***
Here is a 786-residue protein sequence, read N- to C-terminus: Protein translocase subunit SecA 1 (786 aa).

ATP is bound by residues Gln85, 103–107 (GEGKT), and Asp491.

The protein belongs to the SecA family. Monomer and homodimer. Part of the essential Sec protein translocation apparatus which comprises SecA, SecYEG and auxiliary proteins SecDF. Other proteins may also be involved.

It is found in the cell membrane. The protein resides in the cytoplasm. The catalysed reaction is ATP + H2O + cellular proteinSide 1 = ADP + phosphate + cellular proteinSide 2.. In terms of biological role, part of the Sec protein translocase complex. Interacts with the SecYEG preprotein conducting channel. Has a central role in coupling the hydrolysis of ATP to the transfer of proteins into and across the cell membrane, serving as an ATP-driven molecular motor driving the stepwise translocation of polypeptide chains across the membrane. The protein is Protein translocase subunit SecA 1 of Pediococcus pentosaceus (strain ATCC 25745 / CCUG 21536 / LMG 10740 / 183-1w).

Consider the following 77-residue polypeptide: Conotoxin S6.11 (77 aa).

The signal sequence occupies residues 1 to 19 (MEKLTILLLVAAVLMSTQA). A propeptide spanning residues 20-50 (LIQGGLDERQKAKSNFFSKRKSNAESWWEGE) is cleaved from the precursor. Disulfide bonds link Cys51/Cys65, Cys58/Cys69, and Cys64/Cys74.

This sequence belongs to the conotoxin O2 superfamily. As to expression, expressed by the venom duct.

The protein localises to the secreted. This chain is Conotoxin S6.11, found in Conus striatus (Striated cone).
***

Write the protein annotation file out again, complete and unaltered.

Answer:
Here is a 786-residue protein sequence, read N- to C-terminus: Protein translocase subunit SecA 1 (786 aa).

ATP is bound by residues Gln85, 103–107 (GEGKT), and Asp491.

The protein belongs to the SecA family. Monomer and homodimer. Part of the essential Sec protein translocation apparatus which comprises SecA, SecYEG and auxiliary proteins SecDF. Other proteins may also be involved.

It is found in the cell membrane. The protein resides in the cytoplasm. The catalysed reaction is ATP + H2O + cellular proteinSide 1 = ADP + phosphate + cellular proteinSide 2.. In terms of biological role, part of the Sec protein translocase complex. Interacts with the SecYEG preprotein conducting channel. Has a central role in coupling the hydrolysis of ATP to the transfer of proteins into and across the cell membrane, serving as an ATP-driven molecular motor driving the stepwise translocation of polypeptide chains across the membrane. The protein is Protein translocase subunit SecA 1 of Pediococcus pentosaceus (strain ATCC 25745 / CCUG 21536 / LMG 10740 / 183-1w).

Consider the following 77-residue polypeptide: Conotoxin S6.11 (77 aa).

The signal sequence occupies residues 1 to 19 (MEKLTILLLVAAVLMSTQA). A propeptide spanning residues 20-50 (LIQGGLDERQKAKSNFFSKRKSNAESWWEGE) is cleaved from the precursor. Disulfide bonds link Cys51/Cys65, Cys58/Cys69, and Cys64/Cys74.

This sequence belongs to the conotoxin O2 superfamily. As to expression, expressed by the venom duct.

The protein localises to the secreted. This chain is Conotoxin S6.11, found in Conus striatus (Striated cone).